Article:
13:659) Plain Scarf 26-APR-95 21:56
But what bugged me was this slant that the women could choose, but their partners, somehow, lived more settled lives.
I'll be the first to say I'm reading a vibe into this, but this is the WSJ that pitied the poor advertisers who suffered during their purchase of M. Cammemeyer film commercial time. If the Journal was really more sympathetic than I read, I acknowledge it and apologize.
13:660) Faune 27-APR-95 1:26
Hmmm, another variation on the LUG (Lesbian Until Graduation) phenomenon? It's intersting to note that the NY Times had an article recently (Front page, no less -- this week -- Monday?) on spouses who come out after marriage. You gotta wonder though -- some of these couples hadn't had sex for YEARS when hubby came out, and the women were shocked, shocked! at the revelation.
It was also curious to note that only the wives whose husbands were gay spoke for attribution in the article. Also curious was the last paragraph where the author noted that in a few cases the couples reached some kind of "arrangement," without mentioning the word bisexuality.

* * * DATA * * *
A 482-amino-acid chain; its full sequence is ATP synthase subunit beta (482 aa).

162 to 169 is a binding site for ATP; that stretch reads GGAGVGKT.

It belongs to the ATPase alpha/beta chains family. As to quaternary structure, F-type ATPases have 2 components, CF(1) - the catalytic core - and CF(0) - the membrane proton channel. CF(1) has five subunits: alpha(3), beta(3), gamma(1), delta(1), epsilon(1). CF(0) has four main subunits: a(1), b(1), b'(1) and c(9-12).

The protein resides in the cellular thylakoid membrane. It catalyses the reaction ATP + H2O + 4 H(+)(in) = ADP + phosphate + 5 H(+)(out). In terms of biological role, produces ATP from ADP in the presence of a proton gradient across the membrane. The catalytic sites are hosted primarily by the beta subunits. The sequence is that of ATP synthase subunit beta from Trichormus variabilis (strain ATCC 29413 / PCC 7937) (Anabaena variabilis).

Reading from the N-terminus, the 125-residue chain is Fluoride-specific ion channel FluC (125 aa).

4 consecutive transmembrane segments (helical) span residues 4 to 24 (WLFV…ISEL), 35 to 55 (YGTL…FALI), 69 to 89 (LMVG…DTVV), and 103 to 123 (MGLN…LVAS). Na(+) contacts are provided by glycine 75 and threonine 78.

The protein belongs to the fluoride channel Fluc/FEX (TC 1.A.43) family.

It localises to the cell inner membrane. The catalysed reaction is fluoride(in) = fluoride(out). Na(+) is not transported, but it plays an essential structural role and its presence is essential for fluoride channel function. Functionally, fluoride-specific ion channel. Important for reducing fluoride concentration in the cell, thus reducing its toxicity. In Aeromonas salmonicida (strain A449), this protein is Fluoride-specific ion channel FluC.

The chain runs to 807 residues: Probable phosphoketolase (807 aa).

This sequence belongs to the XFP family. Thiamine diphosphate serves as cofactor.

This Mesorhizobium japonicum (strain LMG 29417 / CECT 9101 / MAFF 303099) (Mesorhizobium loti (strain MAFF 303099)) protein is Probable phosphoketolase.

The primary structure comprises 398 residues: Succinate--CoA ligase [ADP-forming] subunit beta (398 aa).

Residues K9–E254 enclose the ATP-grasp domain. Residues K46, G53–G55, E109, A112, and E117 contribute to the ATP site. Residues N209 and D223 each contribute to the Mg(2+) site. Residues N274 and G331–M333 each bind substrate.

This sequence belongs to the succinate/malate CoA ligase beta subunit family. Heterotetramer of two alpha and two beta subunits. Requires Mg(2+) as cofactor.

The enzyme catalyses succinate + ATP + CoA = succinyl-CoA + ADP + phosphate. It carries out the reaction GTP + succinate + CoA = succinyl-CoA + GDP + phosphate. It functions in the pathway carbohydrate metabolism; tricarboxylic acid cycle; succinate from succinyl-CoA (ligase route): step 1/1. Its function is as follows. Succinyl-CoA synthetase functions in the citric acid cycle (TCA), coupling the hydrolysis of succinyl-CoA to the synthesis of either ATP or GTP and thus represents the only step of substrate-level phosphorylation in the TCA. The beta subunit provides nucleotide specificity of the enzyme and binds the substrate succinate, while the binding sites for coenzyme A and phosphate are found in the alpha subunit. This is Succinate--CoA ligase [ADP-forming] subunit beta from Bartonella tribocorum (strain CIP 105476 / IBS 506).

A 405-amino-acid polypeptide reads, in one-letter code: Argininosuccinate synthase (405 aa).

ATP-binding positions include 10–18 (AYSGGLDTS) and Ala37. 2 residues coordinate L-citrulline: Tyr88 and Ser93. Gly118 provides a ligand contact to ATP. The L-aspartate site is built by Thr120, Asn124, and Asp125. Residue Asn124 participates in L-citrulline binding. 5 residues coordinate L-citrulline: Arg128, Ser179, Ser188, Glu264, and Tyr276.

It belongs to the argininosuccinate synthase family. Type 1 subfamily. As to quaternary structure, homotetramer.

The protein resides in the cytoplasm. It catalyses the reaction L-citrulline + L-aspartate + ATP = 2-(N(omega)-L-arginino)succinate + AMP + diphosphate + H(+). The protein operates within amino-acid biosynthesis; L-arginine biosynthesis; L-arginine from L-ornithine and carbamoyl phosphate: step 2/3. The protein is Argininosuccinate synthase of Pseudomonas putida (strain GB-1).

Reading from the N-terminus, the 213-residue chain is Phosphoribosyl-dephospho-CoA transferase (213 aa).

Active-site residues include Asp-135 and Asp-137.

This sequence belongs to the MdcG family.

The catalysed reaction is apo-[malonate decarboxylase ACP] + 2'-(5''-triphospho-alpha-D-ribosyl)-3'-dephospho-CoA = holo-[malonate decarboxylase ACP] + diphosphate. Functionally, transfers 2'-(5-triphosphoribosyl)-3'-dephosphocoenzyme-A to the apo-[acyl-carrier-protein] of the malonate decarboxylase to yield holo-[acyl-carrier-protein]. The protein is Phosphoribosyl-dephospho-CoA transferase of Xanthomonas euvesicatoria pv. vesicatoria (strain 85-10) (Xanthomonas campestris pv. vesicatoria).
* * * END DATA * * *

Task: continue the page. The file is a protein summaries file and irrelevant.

Re: 'Scarf's post (13:656), and at the risk of opening the can o' worms marked "Labels," I think many people, and women in particular choose to view their MOTSS affairs as a "cosa nostra" because they do not care to mix the personal and the political.
Or perhaps more to the point, they do not want to be associated with certain stereotypes. Speaking for myself, I am no less conscious of my sexuality now than I was when I was twenty. In fact, just the opposite. *But* it is less central to my self-definition, i.e. I don't wear it on my sleeve.